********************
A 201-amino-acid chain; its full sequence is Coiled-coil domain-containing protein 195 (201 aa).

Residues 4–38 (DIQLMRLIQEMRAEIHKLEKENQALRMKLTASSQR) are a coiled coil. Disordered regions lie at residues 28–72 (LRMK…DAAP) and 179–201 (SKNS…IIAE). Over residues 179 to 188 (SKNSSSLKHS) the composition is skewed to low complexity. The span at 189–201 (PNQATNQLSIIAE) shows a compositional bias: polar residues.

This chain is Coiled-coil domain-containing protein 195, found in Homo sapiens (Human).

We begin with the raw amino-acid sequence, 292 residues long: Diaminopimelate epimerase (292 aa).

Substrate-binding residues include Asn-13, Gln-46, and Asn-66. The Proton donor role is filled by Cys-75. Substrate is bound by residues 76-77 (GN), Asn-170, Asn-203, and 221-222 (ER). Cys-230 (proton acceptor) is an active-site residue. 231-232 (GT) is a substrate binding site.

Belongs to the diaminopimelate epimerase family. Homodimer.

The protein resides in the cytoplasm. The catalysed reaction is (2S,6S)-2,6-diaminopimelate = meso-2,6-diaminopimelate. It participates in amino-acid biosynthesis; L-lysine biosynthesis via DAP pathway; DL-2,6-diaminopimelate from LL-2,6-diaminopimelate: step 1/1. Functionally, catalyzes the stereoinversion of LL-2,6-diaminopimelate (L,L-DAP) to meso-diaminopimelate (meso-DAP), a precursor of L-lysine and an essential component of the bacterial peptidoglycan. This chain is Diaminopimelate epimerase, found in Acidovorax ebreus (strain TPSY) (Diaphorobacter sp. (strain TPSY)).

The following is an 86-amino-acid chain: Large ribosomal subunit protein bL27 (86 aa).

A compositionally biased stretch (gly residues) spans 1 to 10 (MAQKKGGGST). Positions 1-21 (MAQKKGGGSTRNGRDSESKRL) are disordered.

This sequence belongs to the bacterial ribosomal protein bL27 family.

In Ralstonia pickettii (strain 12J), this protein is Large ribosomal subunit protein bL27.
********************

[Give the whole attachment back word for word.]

A 201-amino-acid chain; its full sequence is Coiled-coil domain-containing protein 195 (201 aa).

Residues 4–38 (DIQLMRLIQEMRAEIHKLEKENQALRMKLTASSQR) are a coiled coil. Disordered regions lie at residues 28–72 (LRMK…DAAP) and 179–201 (SKNS…IIAE). Over residues 179 to 188 (SKNSSSLKHS) the composition is skewed to low complexity. The span at 189–201 (PNQATNQLSIIAE) shows a compositional bias: polar residues.

This chain is Coiled-coil domain-containing protein 195, found in Homo sapiens (Human).

We begin with the raw amino-acid sequence, 292 residues long: Diaminopimelate epimerase (292 aa).

Substrate-binding residues include Asn-13, Gln-46, and Asn-66. The Proton donor role is filled by Cys-75. Substrate is bound by residues 76-77 (GN), Asn-170, Asn-203, and 221-222 (ER). Cys-230 (proton acceptor) is an active-site residue. 231-232 (GT) is a substrate binding site.

Belongs to the diaminopimelate epimerase family. Homodimer.

The protein resides in the cytoplasm. The catalysed reaction is (2S,6S)-2,6-diaminopimelate = meso-2,6-diaminopimelate. It participates in amino-acid biosynthesis; L-lysine biosynthesis via DAP pathway; DL-2,6-diaminopimelate from LL-2,6-diaminopimelate: step 1/1. Functionally, catalyzes the stereoinversion of LL-2,6-diaminopimelate (L,L-DAP) to meso-diaminopimelate (meso-DAP), a precursor of L-lysine and an essential component of the bacterial peptidoglycan. This chain is Diaminopimelate epimerase, found in Acidovorax ebreus (strain TPSY) (Diaphorobacter sp. (strain TPSY)).

The following is an 86-amino-acid chain: Large ribosomal subunit protein bL27 (86 aa).

A compositionally biased stretch (gly residues) spans 1 to 10 (MAQKKGGGST). Positions 1-21 (MAQKKGGGSTRNGRDSESKRL) are disordered.

This sequence belongs to the bacterial ribosomal protein bL27 family.

In Ralstonia pickettii (strain 12J), this protein is Large ribosomal subunit protein bL27.